Association of mycophenolate and azathioprine use with cognitive function in systemic lupus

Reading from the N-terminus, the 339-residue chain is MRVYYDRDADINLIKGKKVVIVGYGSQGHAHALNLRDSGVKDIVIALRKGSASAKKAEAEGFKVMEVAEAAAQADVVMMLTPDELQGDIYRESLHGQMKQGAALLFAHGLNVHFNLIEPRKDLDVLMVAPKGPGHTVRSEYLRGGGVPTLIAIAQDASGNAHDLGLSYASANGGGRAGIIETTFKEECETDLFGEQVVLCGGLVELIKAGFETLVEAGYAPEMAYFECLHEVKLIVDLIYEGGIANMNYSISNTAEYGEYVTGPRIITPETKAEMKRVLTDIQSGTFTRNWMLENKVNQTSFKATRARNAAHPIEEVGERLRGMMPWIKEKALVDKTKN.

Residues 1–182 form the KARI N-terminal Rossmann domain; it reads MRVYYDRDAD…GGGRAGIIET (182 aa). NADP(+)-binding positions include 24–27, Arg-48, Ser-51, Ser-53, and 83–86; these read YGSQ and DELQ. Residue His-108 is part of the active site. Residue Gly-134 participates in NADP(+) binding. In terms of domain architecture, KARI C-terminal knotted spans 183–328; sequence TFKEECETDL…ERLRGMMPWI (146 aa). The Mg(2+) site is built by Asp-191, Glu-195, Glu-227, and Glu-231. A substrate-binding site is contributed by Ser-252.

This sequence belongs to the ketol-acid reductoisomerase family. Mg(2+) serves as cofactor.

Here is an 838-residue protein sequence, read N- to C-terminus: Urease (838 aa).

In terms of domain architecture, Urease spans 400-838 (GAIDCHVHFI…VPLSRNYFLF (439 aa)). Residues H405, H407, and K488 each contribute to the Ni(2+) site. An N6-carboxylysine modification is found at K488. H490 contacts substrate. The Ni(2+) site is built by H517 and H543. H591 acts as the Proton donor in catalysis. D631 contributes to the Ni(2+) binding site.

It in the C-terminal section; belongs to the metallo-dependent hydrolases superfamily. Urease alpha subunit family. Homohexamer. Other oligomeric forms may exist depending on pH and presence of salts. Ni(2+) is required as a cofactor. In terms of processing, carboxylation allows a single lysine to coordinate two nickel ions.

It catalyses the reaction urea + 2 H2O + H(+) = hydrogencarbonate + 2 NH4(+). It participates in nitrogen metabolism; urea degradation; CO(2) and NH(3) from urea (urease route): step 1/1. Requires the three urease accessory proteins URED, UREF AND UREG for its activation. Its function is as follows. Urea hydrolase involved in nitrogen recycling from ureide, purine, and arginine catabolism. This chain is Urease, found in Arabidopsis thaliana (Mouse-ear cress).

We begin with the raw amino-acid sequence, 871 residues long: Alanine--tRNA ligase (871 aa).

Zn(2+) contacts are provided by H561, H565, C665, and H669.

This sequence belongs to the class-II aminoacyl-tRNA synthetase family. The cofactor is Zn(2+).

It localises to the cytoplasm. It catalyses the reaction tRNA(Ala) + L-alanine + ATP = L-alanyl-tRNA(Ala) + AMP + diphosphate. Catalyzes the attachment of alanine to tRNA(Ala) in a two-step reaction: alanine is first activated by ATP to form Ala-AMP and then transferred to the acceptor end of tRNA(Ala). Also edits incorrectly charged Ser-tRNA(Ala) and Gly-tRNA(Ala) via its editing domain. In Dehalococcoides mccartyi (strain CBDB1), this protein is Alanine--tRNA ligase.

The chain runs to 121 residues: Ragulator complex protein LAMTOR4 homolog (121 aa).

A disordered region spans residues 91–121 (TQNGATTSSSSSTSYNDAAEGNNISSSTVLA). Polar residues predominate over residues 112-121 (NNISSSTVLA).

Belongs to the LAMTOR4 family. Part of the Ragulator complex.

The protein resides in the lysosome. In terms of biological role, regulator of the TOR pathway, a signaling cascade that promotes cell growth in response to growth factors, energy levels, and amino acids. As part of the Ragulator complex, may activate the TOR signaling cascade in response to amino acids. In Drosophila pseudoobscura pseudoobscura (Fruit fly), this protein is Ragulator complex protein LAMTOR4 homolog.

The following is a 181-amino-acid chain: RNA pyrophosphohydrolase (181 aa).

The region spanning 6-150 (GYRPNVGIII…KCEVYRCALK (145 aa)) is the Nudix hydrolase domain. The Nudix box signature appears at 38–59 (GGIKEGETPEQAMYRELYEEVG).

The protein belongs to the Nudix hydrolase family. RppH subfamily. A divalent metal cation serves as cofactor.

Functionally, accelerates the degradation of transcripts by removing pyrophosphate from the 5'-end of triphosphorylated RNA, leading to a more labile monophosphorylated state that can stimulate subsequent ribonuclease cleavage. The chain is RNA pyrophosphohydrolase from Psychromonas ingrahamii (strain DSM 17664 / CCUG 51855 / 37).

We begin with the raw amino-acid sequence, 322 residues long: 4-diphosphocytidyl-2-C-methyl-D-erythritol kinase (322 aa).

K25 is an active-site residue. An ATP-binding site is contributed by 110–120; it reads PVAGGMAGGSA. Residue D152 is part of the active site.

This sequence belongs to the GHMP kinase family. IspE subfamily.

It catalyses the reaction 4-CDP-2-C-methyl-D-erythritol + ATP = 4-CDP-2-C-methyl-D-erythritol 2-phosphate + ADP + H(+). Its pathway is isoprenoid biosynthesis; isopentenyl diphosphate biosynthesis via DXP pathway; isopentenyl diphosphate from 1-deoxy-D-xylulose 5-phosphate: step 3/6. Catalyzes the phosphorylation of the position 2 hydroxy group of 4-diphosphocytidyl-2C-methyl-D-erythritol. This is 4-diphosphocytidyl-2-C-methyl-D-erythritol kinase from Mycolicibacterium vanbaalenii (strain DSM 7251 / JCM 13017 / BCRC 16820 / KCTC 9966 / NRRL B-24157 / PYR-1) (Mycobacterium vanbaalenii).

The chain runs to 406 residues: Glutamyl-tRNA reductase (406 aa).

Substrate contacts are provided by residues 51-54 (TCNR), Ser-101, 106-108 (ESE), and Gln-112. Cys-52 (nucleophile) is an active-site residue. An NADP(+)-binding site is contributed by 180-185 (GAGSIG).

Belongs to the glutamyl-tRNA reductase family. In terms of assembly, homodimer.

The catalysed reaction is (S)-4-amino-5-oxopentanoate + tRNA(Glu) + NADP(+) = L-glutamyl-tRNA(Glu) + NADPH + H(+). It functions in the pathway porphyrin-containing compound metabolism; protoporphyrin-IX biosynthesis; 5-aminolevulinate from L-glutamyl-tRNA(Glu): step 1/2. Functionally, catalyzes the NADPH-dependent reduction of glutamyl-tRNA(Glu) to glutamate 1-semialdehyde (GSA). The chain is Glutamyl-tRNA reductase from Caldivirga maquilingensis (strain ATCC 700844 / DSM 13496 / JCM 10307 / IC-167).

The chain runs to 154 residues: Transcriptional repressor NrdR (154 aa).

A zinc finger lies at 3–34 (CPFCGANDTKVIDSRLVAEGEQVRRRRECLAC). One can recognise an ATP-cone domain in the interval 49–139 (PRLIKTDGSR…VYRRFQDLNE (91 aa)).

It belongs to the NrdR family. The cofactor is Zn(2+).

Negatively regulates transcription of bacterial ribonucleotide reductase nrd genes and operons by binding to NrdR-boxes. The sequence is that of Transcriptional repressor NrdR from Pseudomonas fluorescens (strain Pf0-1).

Objectives: Cognitive dysfunction (CD) is a common manifestation of SLE that can have detrimental consequences for those affected. To date, no treatments have been approved for SLE-CD. This study aims to assess the association of azathioprine (AZA) and mycophenolate (MMF) use with SLE-CD, given that these medications have demonstrated neuroprotective qualities in prior studies. Methods: Consecutive adult SLE patients presenting to a single healthcare center were considered for participation. The ACR neuropsychological battery for SLE was administered to consenting patients at 0, 6 and 12 months. Scores were compared with age- and sex-matched controls. Primary outcome was CD, defined as a z-score =-1.5 in two or more cognitive domains. Mixed-effects logistic regression models were constructed to estimate the odds of CD with respect to AZA and MMF use. Results: A total of 300 participants representing 676 patient visits completed the study; 114 (38%) met criteria for CD at baseline. The cumulative AZA dose (g/kg) was associated with reduced odds of CD [odds ratio (OR) 0.76 (95% CI 0.58, 0.98), P = 0.04]. Years of AZA treatment was also associated with reduced odds of CD [OR 0.72 (95% CI 0.54, 0.97), P = 0.03]. MMF use was not associated with CD. Conclusion: AZA use was associated with significantly lower odds of SLE-CD, while MMF use was not. Additional studies are warranted to further investigate the relationship of AZA and SLE-CD.